'Uppity' slur still haunts African-Americans

OPINION - In 1933, the word 'uppity' meant nothing short of a death sentence for African-Americans living in the South, and my grandfather had been publicly marked for death...

Luther Vandross was outed as gay after his death.

Let the record show, Joseph “Son” Robinson was an uppity Negro. In 1933, it near about cost him his life. Son wasn’t a schoolboy as his nickname infers. He was grown, 34 years old, and he was my grandfather.

After a few years performing in a traveling minstrel show, my grandparents made their home in Osceola, Arkansas. Granddaddy worked as a porter in a drug store and dug graves at the old Violet Cemetery. For the most part, he lived a forgettable life. Slow to anger, eager to forgiveness, he took each day as it came.

“It all started at the drug store,” Aunt Geraldine told me. “The owner’s name was Massengale, I think. And he hired Daddy to look after his customers.”

Her voice softened down to a whisper as she began to recount the tale.

“Son! I need you to hitch this horse!” a customer shouted over the crowd.

The Massengale pharmacy was busy that day. “I’ll get to you as fast as I can,” granddaddy replied.

“Sir,” the customer said, reminding granddaddy that they were anything but equals.

“Yessir,” he responded.

Still not satisfied that granddaddy had been sufficiently submissive, he grew angry. “You’ll do it now!”

Before Son could explain who was first, second or third, the customer drew his horsewhip and snapped it. Granddaddy caught the leather strap with his gravedigger’s hands. “I don’t want no trouble now Mister,” granddaddy said staring him in the eye.

“Uppity ni**er!” the man yelled.

And there it was.

In 1933, the word “uppity” meant nothing short of a death sentence for African-Americans living in the South, and my grandfather had been publicly marked for death. My grandparents heeded that warning, packed up and hit the railroad line north before the sun went down.
First used around 1880, uppity was a word used to describe someone who was prone to “taking on airs” or “assuming liberties beyond one’s social station”. By the early 1900s, the term was almost exclusively used to describe black people who did not show the appropriate level of deference with whites.

Forgetting to address someone as “sir” or “ma’am”, or having the audacity to look a white person in the eye, were all signs that you were getting too big for your britches. Attempting to get an education or enunciating your words were also frowned upon. Blacks needed to step off the sidewalk, if need be, the let whites pass freely. Jim Crow is dead, but unfortunately some of those social constructs live on.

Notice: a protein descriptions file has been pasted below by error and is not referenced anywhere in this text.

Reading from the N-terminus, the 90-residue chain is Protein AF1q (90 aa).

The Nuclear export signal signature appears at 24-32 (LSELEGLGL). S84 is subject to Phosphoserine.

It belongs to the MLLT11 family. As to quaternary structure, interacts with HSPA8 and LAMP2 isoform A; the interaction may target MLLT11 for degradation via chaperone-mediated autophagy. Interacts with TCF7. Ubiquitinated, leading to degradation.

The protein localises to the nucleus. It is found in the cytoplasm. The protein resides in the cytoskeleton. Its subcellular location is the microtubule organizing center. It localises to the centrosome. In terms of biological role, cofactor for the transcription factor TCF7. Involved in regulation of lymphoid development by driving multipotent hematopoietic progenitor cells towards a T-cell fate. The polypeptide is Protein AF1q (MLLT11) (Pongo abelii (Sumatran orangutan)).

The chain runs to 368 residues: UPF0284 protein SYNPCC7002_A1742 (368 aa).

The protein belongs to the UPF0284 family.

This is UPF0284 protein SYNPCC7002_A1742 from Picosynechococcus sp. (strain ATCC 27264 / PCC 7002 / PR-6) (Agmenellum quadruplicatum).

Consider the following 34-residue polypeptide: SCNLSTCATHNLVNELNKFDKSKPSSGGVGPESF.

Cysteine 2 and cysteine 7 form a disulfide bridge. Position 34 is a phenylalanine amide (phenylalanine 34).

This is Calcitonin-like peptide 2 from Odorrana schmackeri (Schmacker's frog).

To have some tell it, President Obama is an uppity Negro too. For too many, he is an “elitist” with an inflated self-esteem who doesn’t deserve to live in the White House. First lady Michelle Obama has been chided for everything from her choice in shoes to the garden she planted on White House grounds.

Certainly, according to some, they aren’t worthy of the “luxurious lifestyle” that comes with being the first family. According to Rick Perry, President Obama is nothing more than a community organizer who has never had to work for anything in his life. NASCAR fans at the Homestead-Miami Speedway openly booed Mrs. Obama as she paid tribute to those who hire and train military veterans. The next day, Rush Limbaugh blamed it all on Michelle Obama’s “uppity attitude”.

Let’s be clear, the word “uppity” has become nothing more than synonym for a “ni**er” that doesn’t know his or her “place”. For me, it’s an ugly reminder of what America used to be and, in some quarters, still is. When they say they want their country back, it isn’t a silent dog whistle. It’s a demand.

Much in the same way that the customer in the pharmacy demanded that my grandfather keep his place even at the snap of a horsewhip, so then do some believe President Obama should be deferential and humble himself before them. It is no accident that a political pundit called him a “dick” on live television because he dared speak his mind on the issue of the day.

Days later the incident in the drug store, Son and Alice settled down in St. Louis where granddaddy took a job chasing hogs in a meat packing plant. While the white townspeople in Arkansas may have called him “Son”, to our family he was known as Sweet Joe. In 1943, he died quietly in a rocking chair, singing his favorite song. I never knew him, but I’ve got to believe he would have admired our president for his grace and strength.

No one can climb on your back unless you bend down.